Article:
The trolleybus line was served by a fleet of 45 articulated trolleybuses supplied in 2003 by a partnership of Hispano Carrocera and Mercedes-Benz of Spain, with the vehicles' electrical propulsion equipment provided by Bombardier. Ordered in December 1998, all 45 were delivered in 2003, but construction of the line had fallen behind schedule by then, so the vehicles were stored for an extended period, until the first section of the route was completed.[9] Some of these vehicles were believed to be continuing in service in early 2017, but running exclusively as diesel buses, with all trolleybus operation having ended circa mid-2016.

Like other BRT systems, the vehicles operated in their own exclusive lanes over the route's entire length, to avoid delays from traffic congestion and reduce travel times. Boarding took place at fully enclosed, high-platform stations, permitting quick boarding and alighting of passengers. Similar to many modern light rail and metro systems, the platforms were vertically aligned with the vehicles' floors, and the vehicles had no steps at their doorways. The only previous trolleybus system to use such a system of level boarding at high platforms was El Trole in Quito, Ecuador, and the Mérida system was said to be modeled on the Quito system, which has been very successful.

For most of its life, the trolleybus system was served only in peak periods and during limited hours on weekends, specifically 6 a.m. to 10 a.m. and 4 p.m. to 8 p.m. Monday to Saturday and 11 a.m. to 7 p.m. on Sunday. Weekday off-peak service was only introduced – after repeatedly being postponed – in December 2014.[10] At the same date, Sunday service was discontinued, as the busway began being closed to vehicles every Sunday, for use instead by pedestrians and cyclists, as part of a program called "Healthy Sundays".[10]

All service was also free from its opening in 2007 until December 2014,[10] as the operator had long stated that fares would not be charged until the service was extended to the city centre.[7] The latter did not occur until August 2015, after being repeatedly delayed, so the introduction of fares took place before the line reached the city centre.[5] As with the Quito trolleybus system and other BRT systems, fare collection took place within the stations, before boarding, so that loading could take place via all three vehicle doorways simultaneously.

Diesel buses began providing some of the service on the trolleybus line around June 2015, and by October 2015 they were providing about half of the service.[5] Trolleybus operation became sporadic in 2016, and by around August 2016 all trolleybus operation had ceased, with the few dual-mode buses that remained in service running exclusively in diesel mode.[8][6] Reasons given included electricity rationing[8] and theft of overhead wiring.[11]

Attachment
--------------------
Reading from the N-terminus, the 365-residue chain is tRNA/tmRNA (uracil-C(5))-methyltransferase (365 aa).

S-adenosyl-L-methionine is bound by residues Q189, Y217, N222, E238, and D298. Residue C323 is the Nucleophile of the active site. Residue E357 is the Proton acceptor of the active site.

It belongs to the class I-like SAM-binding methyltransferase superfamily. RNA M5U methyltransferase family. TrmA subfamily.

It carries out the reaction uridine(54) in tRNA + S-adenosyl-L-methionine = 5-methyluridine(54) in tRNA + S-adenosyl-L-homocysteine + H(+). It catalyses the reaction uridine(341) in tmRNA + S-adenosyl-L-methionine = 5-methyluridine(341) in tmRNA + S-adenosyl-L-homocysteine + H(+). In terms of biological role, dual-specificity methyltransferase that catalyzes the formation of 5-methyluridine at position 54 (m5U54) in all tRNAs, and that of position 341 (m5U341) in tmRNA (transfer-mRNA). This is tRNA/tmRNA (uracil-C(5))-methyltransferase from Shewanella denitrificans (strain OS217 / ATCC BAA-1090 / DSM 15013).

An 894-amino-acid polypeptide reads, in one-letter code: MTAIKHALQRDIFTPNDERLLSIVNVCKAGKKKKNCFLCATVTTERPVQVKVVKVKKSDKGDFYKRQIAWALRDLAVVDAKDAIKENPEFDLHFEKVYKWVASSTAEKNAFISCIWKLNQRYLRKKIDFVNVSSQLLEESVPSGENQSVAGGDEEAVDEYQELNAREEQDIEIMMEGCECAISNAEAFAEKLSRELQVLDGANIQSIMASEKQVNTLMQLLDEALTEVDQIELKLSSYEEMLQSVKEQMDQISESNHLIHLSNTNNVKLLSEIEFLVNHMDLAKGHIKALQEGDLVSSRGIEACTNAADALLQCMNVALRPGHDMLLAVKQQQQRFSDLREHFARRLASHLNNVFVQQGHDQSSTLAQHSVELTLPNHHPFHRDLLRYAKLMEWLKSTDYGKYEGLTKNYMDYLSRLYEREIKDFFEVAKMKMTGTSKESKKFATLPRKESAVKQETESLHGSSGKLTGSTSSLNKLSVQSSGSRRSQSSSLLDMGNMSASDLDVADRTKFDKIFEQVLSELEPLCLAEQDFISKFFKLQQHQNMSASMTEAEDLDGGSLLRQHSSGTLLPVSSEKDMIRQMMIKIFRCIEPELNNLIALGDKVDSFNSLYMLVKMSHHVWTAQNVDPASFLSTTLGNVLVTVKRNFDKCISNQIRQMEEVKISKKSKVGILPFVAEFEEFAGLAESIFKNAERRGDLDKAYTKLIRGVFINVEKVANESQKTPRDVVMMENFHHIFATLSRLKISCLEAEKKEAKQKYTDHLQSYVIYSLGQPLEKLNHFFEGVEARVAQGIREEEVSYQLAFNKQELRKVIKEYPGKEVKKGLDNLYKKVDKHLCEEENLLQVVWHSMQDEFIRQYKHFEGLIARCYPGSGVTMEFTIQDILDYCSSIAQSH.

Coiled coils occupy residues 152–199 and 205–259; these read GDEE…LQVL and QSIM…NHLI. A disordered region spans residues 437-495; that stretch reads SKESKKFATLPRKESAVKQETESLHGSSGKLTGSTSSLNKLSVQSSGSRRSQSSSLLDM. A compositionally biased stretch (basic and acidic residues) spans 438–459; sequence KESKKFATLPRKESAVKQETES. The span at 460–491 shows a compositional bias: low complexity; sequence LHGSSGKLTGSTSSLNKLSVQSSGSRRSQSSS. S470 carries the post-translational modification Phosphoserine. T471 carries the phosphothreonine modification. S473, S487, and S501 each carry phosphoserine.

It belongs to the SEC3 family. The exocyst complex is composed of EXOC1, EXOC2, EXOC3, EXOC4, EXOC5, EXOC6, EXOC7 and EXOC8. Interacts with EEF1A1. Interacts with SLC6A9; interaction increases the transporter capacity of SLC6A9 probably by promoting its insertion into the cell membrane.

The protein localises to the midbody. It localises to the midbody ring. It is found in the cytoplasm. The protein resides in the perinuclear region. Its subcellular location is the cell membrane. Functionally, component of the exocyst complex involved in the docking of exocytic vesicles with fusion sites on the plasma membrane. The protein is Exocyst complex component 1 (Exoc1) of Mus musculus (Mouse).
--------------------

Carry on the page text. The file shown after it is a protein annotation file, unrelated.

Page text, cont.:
Line 3[edit]

Line 3, the aerial cableway, connects San Jacinto, in the Chama River valley below the city, to an upper terminus in central Mérida and is about 1 km long. It opened for service on 14 December 2012.[3]

On 29 August 2015, the service on Line 1 (the trolleybus line) was extended to the upper end of the cableway, where its new terminus station was named Domingo Peña. However, the dual-mode buses operated in diesel mode between Mercado Periférico and Domingo Peña, as the overhead trolley wires along the latter section had not yet been installed.[5]

Line 2 (former plan)[edit]

Line 2, the second trolleybus route, never got past the planning stages. It was expected to be 12 km long with three common stations alongside or crossing Line 1. It would have connected La Parroquia with La Vuelta de Lola, running along streets parallel to Line 1 for much of its length.

See also[edit]

References[edit]

  1. ^ a b c d e Morrison, Allen. The Trolleybuses of Mérida, Venezuela. Retrieved 2017-06-05.
  2. ^ "Avanza construcción de estaciones del Trolcable de Mérida". El Nacional (in Spanish). 19 May 2011. Retrieved 31 August 2011. 
  3. ^ a b Trolleybus Magazine (UK) No. 308 (March–April 2013), p. 54. UK: National Trolleybus Association. ISSN 0266-7452.
  4. ^ Trolleybus Magazine No. 289 (January–February 2010), p. 23.
  5. ^ a b c d e f g h i j k Trolleybus Magazine No. 325 (January–February 2016), p. 31. UK: National Trolleybus Association. ISSN 0266-7452.
  6. ^ a b Trolleybus Magazine No. 330 (November–December 2016), p. 188.
  7. ^ a b c Trolleybus Magazine No. 307 (January–February 2013), p. 27. UK: National Trolleybus Association.
  8. ^ a b c Trolleybus Magazine No. 329 (September–October 2016), p. 159.
  9. ^ Trolleybus Magazine No. 259 (January–February 2005), p. 24.
  10. ^ a b c Trolleybus Magazine No. 320 (March–April 2015), p. 63. UK: National Trolleybus Association.
  11. ^ Trolleybus Magazine No. 333 (May–June 2017), p. 117.

External links[edit]